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May 30, 2003 - Image 85

Resource type:
Text
Publication:
The Detroit Jewish News, 2003-05-30

Disclaimer: Computer generated plain text may have errors. Read more about this.

Fast Lane

Richard Golden's fast pacedimage drives one of the
nation's largest eye-wear chains.

ALAN ABRAMS

Special to the Jewish News

recalls Bruce Kahn, Golden's friend and
lawyer. "The immigration officer on the
American side didn t believe him when
he said he was Richard Golden. He said
he could tell if he was really Richard
Golden by the way he danced, and told
him to get out of the car.
"Richard did, and went into his Sexy
Specs dance. The officer looked at him
and said, 'Well, I guess you really are
Richard Golden,' and waved us on."
Yet adman Sussman had second
thoughts about the award-winning
image of Golden he helped mold.
"Being on TV wasn't his idea. He was
not that comfortable with it [at first],"
recalls Sussman. "Viewers become skep-
tical if something is not built out of real-
ity. I think the commercials with him
appearing in them ran their course."

'

E

e sings. He dances. He rides
a horse. He rides a Harley.
But above all, Richard
Golden sells. He is a pitch-
man par excellence.
At the peak of his commercial expo-
sure as the spokesman for his D.O.0
optical chain, he was the most visible
Jew on television. His former ad guru,
Alan Sussman, who put Golden into
your living room long before
LoanGiant's Andy Jacobs and Florine
Mark of Weight Watchers embraced the
medium, often told Golden he was seen
more on Michigan television than the
governor.
Now Golden has taken one of the
biggest
bb gambles in his career. His last
advertising campaign, created by the
W.B. Doner Agency in Southfield and
filmed in Buenos Aires, did not feature
him — not his image nor his voice. Will
Golden's carefully crafted persona survive
any prolonged absence from the air-
waves? And can he regain the instant
identification, much less adulation, he
received from the public over the past 14
years?
Golden said Doner is "no longer our
agency of record." He has split the media
and creative aspects of the account, plac-
ing the former with Media...Period, the
Bloomfield Hills agency in which former
Doner guru Harvey' Rabinowitz is a
partner.
Golden said he hasn't committed him-
self to choosing an agency to handle cre-
ative. He wrote and produced the new
radio advertising campaign that debuted
over the airwaves May 27 but doubts if
he will produce any television spots in-
house.
Golden was equally tightlipped as to
whether he will return as D.O.C.
spokesman. However, he said he would
be actively involved in all phases of
future advertising campaigns.
Golden has never worn a white coat
on any of his television ads, yet people
he meets insist on calling him "Doctor."
His friends, like builder Burt Farbman of
the Farbman Group, say he's often asked
to sign autographs, and once even per-
formed a dance to prove his identity.
"We were coming back from Windsor
and it was sometime after Sept. 11,"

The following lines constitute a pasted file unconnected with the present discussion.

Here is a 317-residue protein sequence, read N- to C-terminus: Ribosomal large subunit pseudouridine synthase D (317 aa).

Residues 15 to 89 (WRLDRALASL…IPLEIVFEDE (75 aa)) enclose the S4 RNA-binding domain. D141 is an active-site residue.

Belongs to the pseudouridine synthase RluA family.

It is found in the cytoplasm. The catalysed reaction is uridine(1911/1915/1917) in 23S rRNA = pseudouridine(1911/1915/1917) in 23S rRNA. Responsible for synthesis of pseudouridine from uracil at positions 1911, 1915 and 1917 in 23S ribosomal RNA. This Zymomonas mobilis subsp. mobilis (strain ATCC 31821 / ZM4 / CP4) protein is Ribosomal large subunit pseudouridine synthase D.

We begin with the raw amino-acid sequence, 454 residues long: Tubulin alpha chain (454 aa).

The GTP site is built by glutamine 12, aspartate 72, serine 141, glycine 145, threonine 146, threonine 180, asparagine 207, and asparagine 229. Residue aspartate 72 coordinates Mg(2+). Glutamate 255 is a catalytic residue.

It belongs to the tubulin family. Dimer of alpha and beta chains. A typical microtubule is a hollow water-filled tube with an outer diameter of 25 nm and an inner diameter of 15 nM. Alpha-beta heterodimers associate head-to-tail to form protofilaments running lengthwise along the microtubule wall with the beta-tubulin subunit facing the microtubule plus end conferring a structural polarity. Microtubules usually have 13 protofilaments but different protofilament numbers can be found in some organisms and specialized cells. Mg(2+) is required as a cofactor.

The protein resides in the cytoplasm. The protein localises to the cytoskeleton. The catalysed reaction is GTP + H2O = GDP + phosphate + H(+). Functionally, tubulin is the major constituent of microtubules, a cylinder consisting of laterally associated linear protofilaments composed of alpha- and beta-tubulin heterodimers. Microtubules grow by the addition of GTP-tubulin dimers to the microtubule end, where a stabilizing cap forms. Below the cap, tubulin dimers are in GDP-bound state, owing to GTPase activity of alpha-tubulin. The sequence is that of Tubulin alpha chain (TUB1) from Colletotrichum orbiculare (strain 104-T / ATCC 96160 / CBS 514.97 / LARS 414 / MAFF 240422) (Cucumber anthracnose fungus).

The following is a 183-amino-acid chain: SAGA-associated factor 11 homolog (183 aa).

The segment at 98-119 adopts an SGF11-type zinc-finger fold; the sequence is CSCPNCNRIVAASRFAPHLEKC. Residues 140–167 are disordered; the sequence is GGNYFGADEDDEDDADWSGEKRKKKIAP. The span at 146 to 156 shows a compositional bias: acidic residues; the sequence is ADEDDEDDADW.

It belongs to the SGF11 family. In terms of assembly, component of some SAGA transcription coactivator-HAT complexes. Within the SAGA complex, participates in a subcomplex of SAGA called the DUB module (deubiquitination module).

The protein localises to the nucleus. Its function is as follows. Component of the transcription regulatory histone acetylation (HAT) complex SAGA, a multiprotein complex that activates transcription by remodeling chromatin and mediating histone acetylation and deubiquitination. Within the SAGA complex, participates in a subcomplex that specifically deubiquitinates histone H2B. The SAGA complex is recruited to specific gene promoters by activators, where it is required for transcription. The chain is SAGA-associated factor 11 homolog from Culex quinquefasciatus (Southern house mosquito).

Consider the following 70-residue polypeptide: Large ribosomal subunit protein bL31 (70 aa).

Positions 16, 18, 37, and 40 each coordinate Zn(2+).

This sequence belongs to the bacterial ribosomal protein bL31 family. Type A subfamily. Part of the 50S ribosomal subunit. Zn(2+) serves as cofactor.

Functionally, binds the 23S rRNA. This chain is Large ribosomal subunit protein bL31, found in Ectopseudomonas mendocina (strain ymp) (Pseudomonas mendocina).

Good Time

"It is very difficult for people to remem-
ber anything they see, no matter how
good the commercials are. They simply
wear out. The public starts to think of
you as an egomaniac, unless you're a
Dave Thomas," said Sussman, speaking
of the late founder of the Wendy's fast-
food chain, who appeared in all the
restaurant's commercials.
"You just have to go the other way,"
added Sussman. "[Golden] was doing
too many things. And he was having too
much fun doing them. America sees that
as gall."
What happened professionally
between Golden and his guru? "He said
something to me I just won't take from
anybody I'm working with," said
Sussman. Pressed for an answer, Sussman
quipped, "'You're fired.'"
However the two remain close friends.
And as Sussman says, "I'm not dead. I've
got Henry Ford OptimEyes as a client
now."
Yet Golden was a little surprised by
Sussman's push. Said Golden of
Sussman, "He had cautioned me that
coming off TV would seriously jeopard-
ize our brand and business. That was
said constantly, right until the end [of
our business relationship]."
Golden may be the most savvy ad
man ever to not have his own agency.
His knowledge of merchandising, which
he honed during his years at legendary
rock radio superstation WABX, arguably

D.O.Cs Richard Golden

is equaled by few in the industry. So why
hasn't he gone in-house for his advertis-
ing instead of opting for an industry
giant like Doner?
"I'm not going to take exception to
that quote about being savvy," said
Golden. Indeed, creating an in-house
agency may be a viable option for him
down the road. "I know the best of pro-
ducers, directors, writers and graphic
persons whom I could out-source.
I could put together a real all-star team. I
always consider that a possibility," he
said.
At this point, one thing looks as cer-
tain as death and taxes. Golden will soon

be back on your screen — and hopefully
dancing his way back into the heart of
consumers. "There is a danger in taking
an icon away from a company, whether
it is Tony the Tiger or Lee Iacocca. It cre-
ates a rhythm," said Golden.

Driving D.0.0

Behind his flamboyant Rodeo Drive
image lurks a businessman and merchan-
diser who has seen the sales volume of
his family firm grow from $9 million in
1977 when he joined the company to

FAST LANE on page 86

5/30
2003

85

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